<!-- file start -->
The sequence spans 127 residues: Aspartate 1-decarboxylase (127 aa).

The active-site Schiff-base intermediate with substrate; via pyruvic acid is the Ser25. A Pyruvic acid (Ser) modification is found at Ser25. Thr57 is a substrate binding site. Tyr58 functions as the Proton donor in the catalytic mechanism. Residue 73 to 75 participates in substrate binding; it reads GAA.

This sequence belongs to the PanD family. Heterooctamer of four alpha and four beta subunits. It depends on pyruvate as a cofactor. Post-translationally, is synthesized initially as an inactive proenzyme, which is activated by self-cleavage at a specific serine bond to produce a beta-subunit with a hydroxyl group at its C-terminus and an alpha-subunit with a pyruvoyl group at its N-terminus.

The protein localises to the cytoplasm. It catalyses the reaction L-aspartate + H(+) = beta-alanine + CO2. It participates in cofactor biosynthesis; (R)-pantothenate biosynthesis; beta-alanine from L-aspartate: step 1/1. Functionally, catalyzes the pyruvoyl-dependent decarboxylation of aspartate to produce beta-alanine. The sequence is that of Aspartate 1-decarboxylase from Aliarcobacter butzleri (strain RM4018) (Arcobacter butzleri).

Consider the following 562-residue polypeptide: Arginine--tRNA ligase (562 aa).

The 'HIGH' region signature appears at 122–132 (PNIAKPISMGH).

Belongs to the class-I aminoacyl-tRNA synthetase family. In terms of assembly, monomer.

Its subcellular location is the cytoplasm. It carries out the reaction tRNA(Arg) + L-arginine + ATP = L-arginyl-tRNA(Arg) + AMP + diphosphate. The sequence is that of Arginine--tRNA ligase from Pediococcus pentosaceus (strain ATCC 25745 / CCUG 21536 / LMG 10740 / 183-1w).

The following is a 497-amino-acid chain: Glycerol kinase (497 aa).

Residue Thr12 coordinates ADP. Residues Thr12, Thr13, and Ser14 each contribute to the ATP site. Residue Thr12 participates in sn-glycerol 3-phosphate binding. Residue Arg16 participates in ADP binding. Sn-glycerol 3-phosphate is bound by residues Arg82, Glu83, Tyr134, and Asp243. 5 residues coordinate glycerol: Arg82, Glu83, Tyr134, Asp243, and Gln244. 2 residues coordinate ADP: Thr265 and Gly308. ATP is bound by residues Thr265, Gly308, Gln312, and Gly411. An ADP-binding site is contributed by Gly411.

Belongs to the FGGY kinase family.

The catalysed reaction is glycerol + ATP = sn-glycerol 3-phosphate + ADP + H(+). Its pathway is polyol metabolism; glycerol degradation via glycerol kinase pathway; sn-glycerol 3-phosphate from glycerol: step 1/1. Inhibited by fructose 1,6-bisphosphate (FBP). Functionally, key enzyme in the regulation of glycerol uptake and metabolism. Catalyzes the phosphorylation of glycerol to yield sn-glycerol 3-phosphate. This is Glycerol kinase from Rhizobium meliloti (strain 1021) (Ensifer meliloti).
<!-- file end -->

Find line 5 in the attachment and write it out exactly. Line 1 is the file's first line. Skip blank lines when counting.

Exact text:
Consider the following 562-residue polypeptide: Arginine--tRNA ligase (562 aa).